New Jersey Health Foundation (NJHF), New Brunswick, NJ, has awarded New Jersey Institute of Technology (NJIT) engineer Eon Soo Lee, PhD, a $50,000 innovation grant to develop a nanotechnology-enhanced biochip that would give doctors and patients in a range of healthcare settings the ability to detect deadly diseases such as ovarian cancer and pneumonia early in their progression.

The device includes a microfluidic channel through which a tiny amount of drawn blood flows past a ‘sensing platform’ coated with biological agents that bind with antigens—biomarkers of disease that elicit an immune response by the body—thereby triggering an electrical nanocircuit that signals their presence. The chip’s biosensors are “highly sensitive to small amounts of very specific antigens,” explains Lee, an assistant professor of mechanical engineering at NJIT. A single biochip’s platform could potentially include sensors for several diseases, from cancers to viral infections.

The technology is being designed for use by specialists and primary doctors and, Lee hopes, by healthcare workers in remote clinics in developing countries who can administer the tests with a simple fingerstick.

“As we know, early detection can improve treatment outcomes for patients significantly,” explains George F. Heinrich, MD, vice chair and CEO of NJHF, a not-for-profit corporation that supports biomedical research and health-related education programs in New Jersey. “Currently, doctors rely on diagnostic devices requiring a minimum of 4 hours of sample preparation through centralized diagnostic centers rather than their local offices. We are interested in Dr Lee’s project because the biochip he is developing would provide instant results at a local office or point of care without needing sample preparation.”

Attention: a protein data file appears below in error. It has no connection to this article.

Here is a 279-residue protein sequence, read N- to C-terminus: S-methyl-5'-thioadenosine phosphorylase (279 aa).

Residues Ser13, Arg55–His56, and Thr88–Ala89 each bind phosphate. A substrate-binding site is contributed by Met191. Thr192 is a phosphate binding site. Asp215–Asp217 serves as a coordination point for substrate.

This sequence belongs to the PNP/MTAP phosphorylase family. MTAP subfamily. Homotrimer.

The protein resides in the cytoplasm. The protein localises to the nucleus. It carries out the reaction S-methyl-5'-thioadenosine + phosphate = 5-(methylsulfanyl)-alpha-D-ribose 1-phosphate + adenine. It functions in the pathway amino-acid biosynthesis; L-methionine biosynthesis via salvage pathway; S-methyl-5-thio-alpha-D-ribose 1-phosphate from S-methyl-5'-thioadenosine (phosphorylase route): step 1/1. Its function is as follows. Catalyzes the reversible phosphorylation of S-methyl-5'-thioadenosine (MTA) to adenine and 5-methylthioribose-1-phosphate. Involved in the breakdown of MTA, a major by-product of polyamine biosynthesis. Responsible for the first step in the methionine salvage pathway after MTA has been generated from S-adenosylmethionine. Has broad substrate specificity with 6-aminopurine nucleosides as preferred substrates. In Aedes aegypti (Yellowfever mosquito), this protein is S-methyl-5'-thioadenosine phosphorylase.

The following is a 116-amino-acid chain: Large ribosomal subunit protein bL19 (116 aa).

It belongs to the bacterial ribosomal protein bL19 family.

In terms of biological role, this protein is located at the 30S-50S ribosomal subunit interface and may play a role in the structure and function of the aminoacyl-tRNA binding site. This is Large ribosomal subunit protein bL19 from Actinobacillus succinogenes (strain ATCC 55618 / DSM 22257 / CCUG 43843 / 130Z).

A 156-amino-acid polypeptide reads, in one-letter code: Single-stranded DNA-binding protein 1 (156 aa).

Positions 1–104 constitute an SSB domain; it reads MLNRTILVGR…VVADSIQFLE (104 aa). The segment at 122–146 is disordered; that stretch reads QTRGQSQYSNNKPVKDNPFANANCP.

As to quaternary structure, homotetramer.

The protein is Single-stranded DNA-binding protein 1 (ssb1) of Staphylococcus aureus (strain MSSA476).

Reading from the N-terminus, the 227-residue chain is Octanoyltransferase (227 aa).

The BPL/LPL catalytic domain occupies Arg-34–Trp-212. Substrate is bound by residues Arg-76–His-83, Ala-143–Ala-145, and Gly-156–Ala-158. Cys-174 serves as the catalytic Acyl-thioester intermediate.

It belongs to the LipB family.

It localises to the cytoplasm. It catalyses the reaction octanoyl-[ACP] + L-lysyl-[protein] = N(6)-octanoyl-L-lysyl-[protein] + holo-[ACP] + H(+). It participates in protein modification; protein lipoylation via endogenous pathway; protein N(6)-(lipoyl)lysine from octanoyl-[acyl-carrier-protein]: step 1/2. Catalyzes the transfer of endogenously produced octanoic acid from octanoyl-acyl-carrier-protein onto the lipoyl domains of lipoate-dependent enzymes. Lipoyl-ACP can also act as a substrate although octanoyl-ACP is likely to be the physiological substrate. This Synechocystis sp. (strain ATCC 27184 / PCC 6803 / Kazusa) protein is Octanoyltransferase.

If successful, the biochip will expedite the diagnosis of diseases, including viral infections such as HIV; sexually transmitted diseases and toxoplasmosis; and cancers such as liver, prostate, and thyroid cancer.

Lee is now working with oncologists at Hackensack Medical Center who care for women with ovarian cancer—often undetectable until it has reached a late stage that is difficult to treat—to develop and test the technology.

“Screenings for ovarian cancer are often cumbersome and uncomfortable,” Lee notes.

The biochip is designed to reduce the possibility of sample contamination by minimizing the need for flow control devices and connecting tubes. It analyzes a tiny amount of blood within 2 minutes without any external devices.

One of the device’s core innovations is the ability to separate blood plasma from whole blood in its microfluidic channels. Blood plasma carries the disease biomarkers and it is therefore necessary to separate it to reduce detection ‘noise’ in order to achieve a highly accurate test, Lee explains.

In addition to Hackensack Medical Center, collaborators include researchers at Rutgers New Jersey Medical School and Brookhaven National Laboratory’s center for functional nanomaterials.

“The partnership and support from the New Jersey Health Foundation is a critical component of our efforts to advance commercialization of early-stage life science technologies,” says Judith Sheft, associate vice president for technology and enterprise development at NJIT’s New Jersey Innovation Institute.

Sheft notes that Lee had previously won funding for his research from the National Science Foundation I-Corps program as an NJIT site team, and then from the agency’s national program.

Lee, who directs NJIT’s advanced energy systems and microdevices laboratory, has a background in micro- and nanochannel fabrication, flow characterization, and nanomaterial implementation, and develops fuel cell and energy technology in addition to biomedical devices.

For more information, visit NJHF.